The following Delaware Voice column was published by the Wilmington News-Journal on Sept. 9. It is available online here.
By Michaelena de Jesus, Rachel Livingston & Boyd Sorenson
People say that real, lasting peace is impossible. They say, “Just look at human history with wars, violence, injustice, conflicts, winners and losers. How can the message and benefits of peace survive faced with constant violence, terrorism and threats of war?”
Cynics say that the “protection industry,” military, police, criminal justice world and prison system, have overwhelming economic and political power. Perversely, they say “non-peace” is in “our” best economic interests.
Jobs are at stake.
Yet people are uniting to demand peaceful behavior from our families, communities and governments. In Delaware, for the first time, people throughout the state will celebrate the benefits of peace for an entire week, Sept. 18 to 25. Peace Week Delaware has more than 30 events statewide and more than 100 volunteers, sponsors and funders. The work to bring Peace Week to Delaware is forming stronger coalitions to build a culture of peace in our state and our world.
You can join us.
A change of attitude, that a culture of peace is possible, benefits us all. Peace and peaceful actions make sense because peacemaking is our number one strategy to overcome fear and violence. If we adjust our mindset and actions, we can make peace possible now.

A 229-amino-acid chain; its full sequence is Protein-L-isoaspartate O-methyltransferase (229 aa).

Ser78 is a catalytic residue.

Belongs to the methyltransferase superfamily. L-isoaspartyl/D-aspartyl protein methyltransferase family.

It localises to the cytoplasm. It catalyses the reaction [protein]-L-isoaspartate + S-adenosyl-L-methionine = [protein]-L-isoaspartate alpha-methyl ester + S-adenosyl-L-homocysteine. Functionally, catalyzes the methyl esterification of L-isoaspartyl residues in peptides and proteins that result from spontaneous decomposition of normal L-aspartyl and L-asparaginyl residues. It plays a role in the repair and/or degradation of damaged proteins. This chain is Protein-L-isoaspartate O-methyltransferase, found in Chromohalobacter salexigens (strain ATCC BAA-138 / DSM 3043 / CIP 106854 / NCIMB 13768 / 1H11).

Consider the benefits of peace and peacemaking: We will rely on love and understanding rather than fear and separation. We will reduce suffering and loss caused by violence. We will educate our children to use alternatives to violence for conflict resolution. We will seek reconciliation rather than separation and revenge.
With our children and neighbors, we must learn to talk, listen, understand, and act for peace as the default alternative to violence. We must preach the blessings and practices of peace from our pulpits. We must demand that our governments act in ways that support peace. Real social and economic justice depend on this.
And there is a Peace Dividend. A peaceful world, nation, state and community will spend fewer resources on the protection industry. Shift economic resources from prisons and punishment to jobs and programs that produce opportunities for all people. Create a culture that benefits from the best of us all.
Real peace, right now, is more than idealistic lip service. Our digital world is an asset to people and groups that are peace builders. New connections – like those being built by Peace Week Delaware – allow peacemaking to serve people as never before with peace education, peace programs and peace networking. Our grassroots coalitions and combined advocacy will better compete with the many forms of violence that dominate our culture.
Along with our neighbors, those who we know and those who we have yet to meet, we are committed to promoting the actions and blessings of peace that will lead us to a better society. “Neighbors joining together to build peace in the First State” is the theme for Peace Week Delaware.
Michaelena de Jesus is a mother of two boys, full time optician and community leader of a peace movement called 302GunsDown. Rachel Livingston is the Minister of Social Action at Mother African United Church and worked for the Delaware Repeal Project. Boyd Sorenson is a retired businessman and peace advocate who lives in Yorklyn.